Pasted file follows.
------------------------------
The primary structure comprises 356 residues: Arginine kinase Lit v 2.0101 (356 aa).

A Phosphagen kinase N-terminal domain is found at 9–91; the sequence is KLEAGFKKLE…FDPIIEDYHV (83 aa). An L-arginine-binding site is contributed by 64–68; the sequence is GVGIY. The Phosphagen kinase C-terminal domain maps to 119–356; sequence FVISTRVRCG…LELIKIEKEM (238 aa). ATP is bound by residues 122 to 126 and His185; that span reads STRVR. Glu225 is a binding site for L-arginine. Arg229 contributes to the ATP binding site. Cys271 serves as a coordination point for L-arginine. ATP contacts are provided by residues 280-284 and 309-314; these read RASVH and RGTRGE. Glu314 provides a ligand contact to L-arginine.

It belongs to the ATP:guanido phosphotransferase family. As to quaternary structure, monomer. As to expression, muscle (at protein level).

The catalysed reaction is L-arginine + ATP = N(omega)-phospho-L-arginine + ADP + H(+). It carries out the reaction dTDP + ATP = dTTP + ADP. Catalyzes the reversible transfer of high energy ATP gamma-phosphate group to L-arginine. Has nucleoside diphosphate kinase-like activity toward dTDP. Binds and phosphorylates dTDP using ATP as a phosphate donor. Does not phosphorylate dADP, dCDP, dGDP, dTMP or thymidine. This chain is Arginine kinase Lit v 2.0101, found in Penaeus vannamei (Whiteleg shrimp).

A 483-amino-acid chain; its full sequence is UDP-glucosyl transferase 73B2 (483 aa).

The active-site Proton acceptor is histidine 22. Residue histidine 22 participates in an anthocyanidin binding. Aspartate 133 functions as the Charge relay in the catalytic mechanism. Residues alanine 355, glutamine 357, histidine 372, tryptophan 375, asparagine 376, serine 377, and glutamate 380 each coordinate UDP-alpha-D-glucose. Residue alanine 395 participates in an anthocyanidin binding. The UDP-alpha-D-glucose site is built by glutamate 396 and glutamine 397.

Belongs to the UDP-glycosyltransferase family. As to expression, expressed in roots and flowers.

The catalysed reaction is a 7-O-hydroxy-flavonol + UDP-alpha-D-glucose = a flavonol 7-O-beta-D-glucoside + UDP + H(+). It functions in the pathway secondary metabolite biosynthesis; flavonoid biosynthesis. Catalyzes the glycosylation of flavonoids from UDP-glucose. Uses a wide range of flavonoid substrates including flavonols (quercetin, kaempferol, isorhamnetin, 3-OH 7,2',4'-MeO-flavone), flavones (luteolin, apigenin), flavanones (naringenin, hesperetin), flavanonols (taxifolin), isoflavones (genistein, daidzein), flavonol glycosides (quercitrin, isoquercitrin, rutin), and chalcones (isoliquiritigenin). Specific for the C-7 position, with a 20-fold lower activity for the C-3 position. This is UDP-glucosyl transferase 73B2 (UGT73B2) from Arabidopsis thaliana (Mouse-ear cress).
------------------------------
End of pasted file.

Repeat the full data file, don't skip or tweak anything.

The primary structure comprises 356 residues: Arginine kinase Lit v 2.0101 (356 aa).

A Phosphagen kinase N-terminal domain is found at 9–91; the sequence is KLEAGFKKLE…FDPIIEDYHV (83 aa). An L-arginine-binding site is contributed by 64–68; the sequence is GVGIY. The Phosphagen kinase C-terminal domain maps to 119–356; sequence FVISTRVRCG…LELIKIEKEM (238 aa). ATP is bound by residues 122 to 126 and His185; that span reads STRVR. Glu225 is a binding site for L-arginine. Arg229 contributes to the ATP binding site. Cys271 serves as a coordination point for L-arginine. ATP contacts are provided by residues 280-284 and 309-314; these read RASVH and RGTRGE. Glu314 provides a ligand contact to L-arginine.

It belongs to the ATP:guanido phosphotransferase family. As to quaternary structure, monomer. As to expression, muscle (at protein level).

The catalysed reaction is L-arginine + ATP = N(omega)-phospho-L-arginine + ADP + H(+). It carries out the reaction dTDP + ATP = dTTP + ADP. Catalyzes the reversible transfer of high energy ATP gamma-phosphate group to L-arginine. Has nucleoside diphosphate kinase-like activity toward dTDP. Binds and phosphorylates dTDP using ATP as a phosphate donor. Does not phosphorylate dADP, dCDP, dGDP, dTMP or thymidine. This chain is Arginine kinase Lit v 2.0101, found in Penaeus vannamei (Whiteleg shrimp).

A 483-amino-acid chain; its full sequence is UDP-glucosyl transferase 73B2 (483 aa).

The active-site Proton acceptor is histidine 22. Residue histidine 22 participates in an anthocyanidin binding. Aspartate 133 functions as the Charge relay in the catalytic mechanism. Residues alanine 355, glutamine 357, histidine 372, tryptophan 375, asparagine 376, serine 377, and glutamate 380 each coordinate UDP-alpha-D-glucose. Residue alanine 395 participates in an anthocyanidin binding. The UDP-alpha-D-glucose site is built by glutamate 396 and glutamine 397.

Belongs to the UDP-glycosyltransferase family. As to expression, expressed in roots and flowers.

The catalysed reaction is a 7-O-hydroxy-flavonol + UDP-alpha-D-glucose = a flavonol 7-O-beta-D-glucoside + UDP + H(+). It functions in the pathway secondary metabolite biosynthesis; flavonoid biosynthesis. Catalyzes the glycosylation of flavonoids from UDP-glucose. Uses a wide range of flavonoid substrates including flavonols (quercetin, kaempferol, isorhamnetin, 3-OH 7,2',4'-MeO-flavone), flavones (luteolin, apigenin), flavanones (naringenin, hesperetin), flavanonols (taxifolin), isoflavones (genistein, daidzein), flavonol glycosides (quercitrin, isoquercitrin, rutin), and chalcones (isoliquiritigenin). Specific for the C-7 position, with a 20-fold lower activity for the C-3 position. This is UDP-glucosyl transferase 73B2 (UGT73B2) from Arabidopsis thaliana (Mouse-ear cress).